One of the biggest nightmares for every dog owner is to have their pet run away. And while many people will read this and think “my dog would never run away,” the fact is you truly never know. Even the most well-behaved dog could get scared and run away and while this could happen anytime, according to the ASPCA, the most common time of year is on the Fourth of July.
According to a National Council of Pet Population Study and Policy, a family pet is lost every two seconds, amounting to more than 10 million pets lost each year. Although precise numbers are not available, shelters across the nation report that July 5 is historically their busiest day of the year for taking in strays.
Why Do Dogs Run Away on the Fourth of July?
Dogs run away from home for a variety of reasons, but one of the most common reasons a dog leaves home alone is fear. And let’s be honest, if you didn’t know what Fourth of July was and things were suddenly exploding out of the sky while people cheered and music blasted, you might run away from home too.
Because dogs can hear noises much better than humans, fireworks could sound like any number of things to your dog including:
1. The end of the world
2. An alien-cat invasion
3. Thousands of tennis balls – popping
4. A parade of vacuums
5. Explosion of all dog food factories (see end of the world)
But in all seriousness, the noise alone is enough to send any dog packing. Add to that the fact that people may have parties with guests that leave doors or gates open and you have a recipe for disaster.
How to Prepare
Even if you plan on keeping your dog inside for the Fourth, it’s better to be ready. Once out of the safety of your home, you dog doesn’t know where he is going and there is no telling where he could end up.
Here are the 5 things every family should do to prepare your dog for the fourth of July:
1. ID Tags. Make sure your dog’s ID tags are up-to-date with your most recent information. Securely fasten your dog ID tags to his collar and make sure you have a sturdy collar that will not easily slip off your dog’s neck.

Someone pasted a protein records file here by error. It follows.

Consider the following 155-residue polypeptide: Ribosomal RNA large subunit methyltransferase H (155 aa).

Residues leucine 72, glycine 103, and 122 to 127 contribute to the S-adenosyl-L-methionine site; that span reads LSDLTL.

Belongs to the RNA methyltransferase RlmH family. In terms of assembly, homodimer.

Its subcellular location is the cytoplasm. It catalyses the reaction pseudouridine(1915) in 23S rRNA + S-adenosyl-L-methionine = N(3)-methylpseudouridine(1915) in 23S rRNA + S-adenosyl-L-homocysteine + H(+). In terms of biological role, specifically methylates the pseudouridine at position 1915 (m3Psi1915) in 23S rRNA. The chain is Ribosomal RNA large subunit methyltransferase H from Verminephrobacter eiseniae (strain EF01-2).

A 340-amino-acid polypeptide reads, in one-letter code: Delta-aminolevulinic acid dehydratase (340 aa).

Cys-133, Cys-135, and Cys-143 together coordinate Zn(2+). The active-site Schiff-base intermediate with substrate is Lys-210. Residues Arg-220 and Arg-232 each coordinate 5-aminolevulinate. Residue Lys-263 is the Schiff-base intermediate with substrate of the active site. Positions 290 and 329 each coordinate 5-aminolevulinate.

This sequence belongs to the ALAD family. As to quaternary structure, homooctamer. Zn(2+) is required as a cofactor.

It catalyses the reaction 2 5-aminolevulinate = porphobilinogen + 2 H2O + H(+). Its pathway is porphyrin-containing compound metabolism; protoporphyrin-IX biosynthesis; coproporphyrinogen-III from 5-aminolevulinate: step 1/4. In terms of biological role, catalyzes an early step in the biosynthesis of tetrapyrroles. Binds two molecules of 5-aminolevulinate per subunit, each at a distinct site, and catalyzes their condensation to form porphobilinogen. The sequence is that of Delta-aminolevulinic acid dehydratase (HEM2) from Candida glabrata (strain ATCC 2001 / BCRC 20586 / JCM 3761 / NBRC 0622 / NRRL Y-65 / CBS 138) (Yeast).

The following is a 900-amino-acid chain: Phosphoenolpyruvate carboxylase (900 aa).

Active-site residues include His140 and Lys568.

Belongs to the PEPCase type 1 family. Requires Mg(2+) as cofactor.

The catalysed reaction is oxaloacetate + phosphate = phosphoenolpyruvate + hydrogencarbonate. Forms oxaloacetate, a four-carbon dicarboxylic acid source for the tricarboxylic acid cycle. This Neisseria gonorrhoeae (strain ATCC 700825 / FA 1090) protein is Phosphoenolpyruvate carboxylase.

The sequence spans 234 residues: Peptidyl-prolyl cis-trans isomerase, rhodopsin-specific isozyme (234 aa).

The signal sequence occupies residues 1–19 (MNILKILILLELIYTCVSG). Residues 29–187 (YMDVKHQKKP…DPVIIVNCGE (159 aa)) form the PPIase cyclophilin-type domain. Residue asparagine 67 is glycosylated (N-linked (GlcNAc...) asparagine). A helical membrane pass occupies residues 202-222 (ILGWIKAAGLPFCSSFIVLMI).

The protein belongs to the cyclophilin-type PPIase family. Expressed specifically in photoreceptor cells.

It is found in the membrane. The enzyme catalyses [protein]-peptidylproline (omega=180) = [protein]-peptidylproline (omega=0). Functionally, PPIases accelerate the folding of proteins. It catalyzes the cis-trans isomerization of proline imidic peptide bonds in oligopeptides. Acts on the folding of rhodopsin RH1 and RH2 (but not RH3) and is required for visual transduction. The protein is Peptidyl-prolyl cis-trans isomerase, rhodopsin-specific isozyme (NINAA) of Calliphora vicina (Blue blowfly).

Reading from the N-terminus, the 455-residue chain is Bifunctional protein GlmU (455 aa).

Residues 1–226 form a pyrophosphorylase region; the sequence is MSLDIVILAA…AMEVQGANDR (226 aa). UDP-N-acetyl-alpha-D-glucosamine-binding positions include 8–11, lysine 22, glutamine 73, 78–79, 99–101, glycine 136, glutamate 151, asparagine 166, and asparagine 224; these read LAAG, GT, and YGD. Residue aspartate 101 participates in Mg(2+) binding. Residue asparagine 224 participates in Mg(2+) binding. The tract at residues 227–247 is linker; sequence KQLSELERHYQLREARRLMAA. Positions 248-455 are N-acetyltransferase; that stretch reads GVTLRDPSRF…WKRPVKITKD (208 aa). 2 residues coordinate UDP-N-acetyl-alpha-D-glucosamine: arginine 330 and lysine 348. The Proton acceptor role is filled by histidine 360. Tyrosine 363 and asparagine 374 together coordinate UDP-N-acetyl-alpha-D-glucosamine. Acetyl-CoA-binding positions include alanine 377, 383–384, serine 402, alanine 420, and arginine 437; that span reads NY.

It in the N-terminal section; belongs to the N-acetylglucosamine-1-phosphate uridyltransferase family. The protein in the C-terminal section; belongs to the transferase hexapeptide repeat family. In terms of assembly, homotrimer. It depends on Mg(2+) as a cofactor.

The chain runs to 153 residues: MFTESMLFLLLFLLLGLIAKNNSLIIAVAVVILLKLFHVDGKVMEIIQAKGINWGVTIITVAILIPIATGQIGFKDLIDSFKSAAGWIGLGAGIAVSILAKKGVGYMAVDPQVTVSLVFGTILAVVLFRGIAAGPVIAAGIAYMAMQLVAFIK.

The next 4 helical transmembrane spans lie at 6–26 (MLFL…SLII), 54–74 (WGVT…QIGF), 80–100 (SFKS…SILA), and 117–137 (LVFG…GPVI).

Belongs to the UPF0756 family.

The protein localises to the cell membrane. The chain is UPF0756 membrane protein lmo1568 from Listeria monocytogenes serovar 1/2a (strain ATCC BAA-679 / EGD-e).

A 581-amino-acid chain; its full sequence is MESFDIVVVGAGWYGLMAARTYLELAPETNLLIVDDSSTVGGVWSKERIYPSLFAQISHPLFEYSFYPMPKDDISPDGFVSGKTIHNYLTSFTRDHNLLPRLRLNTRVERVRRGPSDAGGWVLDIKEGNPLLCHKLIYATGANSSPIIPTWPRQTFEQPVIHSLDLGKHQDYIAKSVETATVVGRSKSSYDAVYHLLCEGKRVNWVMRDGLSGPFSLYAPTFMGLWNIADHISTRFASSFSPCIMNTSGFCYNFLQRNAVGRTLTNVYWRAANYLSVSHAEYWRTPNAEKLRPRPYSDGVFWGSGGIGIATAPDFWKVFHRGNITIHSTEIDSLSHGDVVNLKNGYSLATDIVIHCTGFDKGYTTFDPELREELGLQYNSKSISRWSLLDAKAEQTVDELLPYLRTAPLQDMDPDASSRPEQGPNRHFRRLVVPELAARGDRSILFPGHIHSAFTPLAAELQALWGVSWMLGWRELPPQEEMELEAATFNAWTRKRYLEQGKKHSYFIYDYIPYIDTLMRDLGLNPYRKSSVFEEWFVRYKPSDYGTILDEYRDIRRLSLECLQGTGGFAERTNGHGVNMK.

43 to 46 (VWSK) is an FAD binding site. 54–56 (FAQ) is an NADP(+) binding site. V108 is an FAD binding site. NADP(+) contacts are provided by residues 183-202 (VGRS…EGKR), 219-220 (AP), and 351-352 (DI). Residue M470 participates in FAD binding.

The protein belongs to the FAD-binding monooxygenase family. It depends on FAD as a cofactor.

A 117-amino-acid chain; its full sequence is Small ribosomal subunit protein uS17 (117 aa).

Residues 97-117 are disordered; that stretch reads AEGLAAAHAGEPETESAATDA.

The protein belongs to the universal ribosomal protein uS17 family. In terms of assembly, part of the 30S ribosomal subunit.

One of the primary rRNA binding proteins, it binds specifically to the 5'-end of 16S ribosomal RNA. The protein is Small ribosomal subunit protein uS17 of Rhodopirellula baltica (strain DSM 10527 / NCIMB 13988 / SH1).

2. Microchip Your Dog. Microchipping your dog gives an added level of protection and will help you reunite with your dog if they are lost. Microchipping takes only a moment of time and can be done at your vet or many low-cost clinics.
3. Update Photos. If your dog gets lost, you will want to have updated photos to share with the neighborhood and shelters. Many dogs look alike to strangers, when they are running down the street or when dirty and in a shelter. Take a clear photo that shows off any unique, identifying traits your dog has with accurate photos of your dog’s hair length and color.
4. Secure the Perimeter. Check your yard and fences to make sure there are no holes, loose boards or swinging gates. Take extra precaution, you’d be surprised what a frightened dog can squeeze through.
5. Make a Flier. If your dog does get lost an important tool to have is a flier with your dog’s photo and your contact information. While it might seem unnecessary before the fact, the last thing you want to do is waste time trying to create one while you are panicked and worried about your dog.
6. Phone Numbers. Have an updated list of your local animal shelters and veterinarians who can help locate your dog.
What to Do if Your Dog Get’s Lost
Start your search immediately. Your chances of finding your pet increase the sooner you start looking. Start by canvassing the neighborhood and nearby areas, it’s possible your dog did not get very far.
Spread the word. Call local shelters and veterinarians and post/handout fliers in your neighborhood as well as local businesses. Contact your friends and family to have them join the search and use social media to increase the awareness of your missing pet.
Don’t give up. You never know when and where your pet will turn up.
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